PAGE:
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    The parotid salivary secretion of sheep
    Wilson, A. D (1938-) ( 1963)
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    Beef-cattle production in the Western District of Victoria : technical and economic relationships between beef cattle and sheep
    Wills, I. R ( 1965)
    Sheep-and-wool production and beef-cattle production are combined on many grazing properties in the Western District of Victoria. In the past beef cattle have generally been regarded as less profitable than sheep as a sole enterprise on a per-acre basis. In previous surveys it has been found that graziers believe that sheep and beef-cattle complement one another in a variety of circumstances because of the different effects of the two types of animal on pasture. It has also been found that sheep and beef cattle on grazing properties are frequently supplementary with respect to labour. The thesis has two main objectives. First it investigates whether the currently available analytical models based on static economic theory are adequate to solve problems of resource allocation between sheep and beef cattle grazing the same pasture. Second, it investigates whether many graziers carry beef cattle partly or solely to satisfy goals other than profit maximisation. The method of achieving the first objective was to compare the static economic theory relating to enterprise combination, and published work dealing with the problem of selecting the optimum combination of two enterprises, with the real situation existing on grazing properties carrying both sheep and beef cattle. The second objective was investigated by means or an interview survey of graziers running both sheep and beef cattle in six Western District parishes. A considerable amount of technical information about beef-cattle production in the Western District was collected in the course of the survey, and the more important points are summarised in the thesis. Of particular interest are the findings that very few graziers purchased cattle for fattening purposes, and that beef cattle were relatively more important on large properties than on small properties. It was concluded that static economic theory does not provide an adequate basis for the description of the situation where sheep and cattle graze the same pasture, or for the determination of the optimum allocation of resources between sheep arid beef cattle grazing together. Sheep and cattle graze pasture differently, and therefore different pastures result as the sheep-cattle ratio is altered. In this situation, the postulates on which the iso-resource function is based, that the shared input or inputs should remain homogeneous and constant in quantity as the outputs of the products change, are violated. Thus strictly speaking it is not possible to derive a valid iso-resource function relating the sheep and beef-cattle enterprises with respect to pasture when the sheep and the cattle graze the same pasture. However, if the changes in the pasture are disregarded, it is possible to design experiments to produce practical approximations of iso-resource curves relating sheep and beef cattle. Information obtained from graziers in this and other surveys, and the results of experiments, strongly suggest that for practical purposes it is reasonable to think of an iso-resource curve for sheep and cattle with respect to pasture as being concave towards the origin, that is, the sacrifice rate of sheep for cattle increases as more cattle are added on a sheep property. Farmer estimates and experimental evidence suggests that the marginal sacrifice rate on most properties may be lower than is generally assumed (nutritional standards imply a linear rate of eight merino whethers per 1,000 lb. steer). Almost all the survey graziers believed that the overall relationship between their sheep and their beef cattle with respect to their total feed supply over the whole year was a competitive one. Most estimated that their sheep and their cattle were complementary or supplementary with respect to pasture over a part of the year, including the Spring, and that their sheep and their cattle competed for scarce pasture at some time in the autumn and winter. The survey results showed that the most important reason for the presence of beef cattle on the survey properties was the value of cattle in controlling and utilising pasture and weed growth. However the value 0f cattle for that purpose appeared to decline as the sheep stocking rate increased. It appeared that on many properties the importance of beef cattle in pasture control was a consequence of a desire on the part of the grazier to maximise profits within the restrictions imposed by limitations on sheep numbers including the grazier's desire to limit his personal effort. Beef cattle were also frequently carried for the reason that they provided a means of stabilising income from year to year. Although the survey results tended to confirm previous findings that sheep and beef cattle are supplementary with respect to labour at certain times during the year, and that beef cattle generally require less labour per unit of return than sheep, few graziers said that they carried beef cattle for those reasons. It was concluded that substantial minority of the survey graziers did carry beef cattle partly or solely to satisfy goals other than profit maximisation. The most important of these goals was the minimisation of personal effort, which was shown not by giving labour as a reason for carrying beef cattle, but indirectly in the affirmation of the value of cattle (rather than additional sheep) in pasture control. A few graziers were motivated by a personal preference for beef cattle. In the situation where the available economic theory is inadequate to solve problems of resource allocation between sheep and beef cattle, and where a substantial proportion of graziers carry beef cattle partly or solely for reasons other than profit maximisation, there is little scope for sophisticated economic procedures. Given additional experimental data to provide indicators of probable "substitution rates", it seems that the allocation of resources between sheep and beef cattle on properties such as those in the survey can best be improved by budgeting possible adjustments.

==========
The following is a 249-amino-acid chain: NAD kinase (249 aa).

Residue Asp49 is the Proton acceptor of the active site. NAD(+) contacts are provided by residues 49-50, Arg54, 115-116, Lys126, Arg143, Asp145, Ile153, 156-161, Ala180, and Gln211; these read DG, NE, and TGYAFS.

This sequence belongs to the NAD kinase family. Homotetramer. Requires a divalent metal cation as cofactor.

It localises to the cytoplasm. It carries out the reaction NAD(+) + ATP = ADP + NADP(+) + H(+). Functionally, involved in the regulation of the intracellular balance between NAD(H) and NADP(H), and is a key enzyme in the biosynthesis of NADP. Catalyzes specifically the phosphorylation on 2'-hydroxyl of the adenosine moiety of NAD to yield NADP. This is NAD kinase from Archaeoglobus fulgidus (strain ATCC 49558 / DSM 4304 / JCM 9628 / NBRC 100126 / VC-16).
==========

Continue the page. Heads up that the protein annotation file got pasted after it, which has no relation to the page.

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    Quality of potatoes for processing
    Wilcox, Andrea M ( 1966)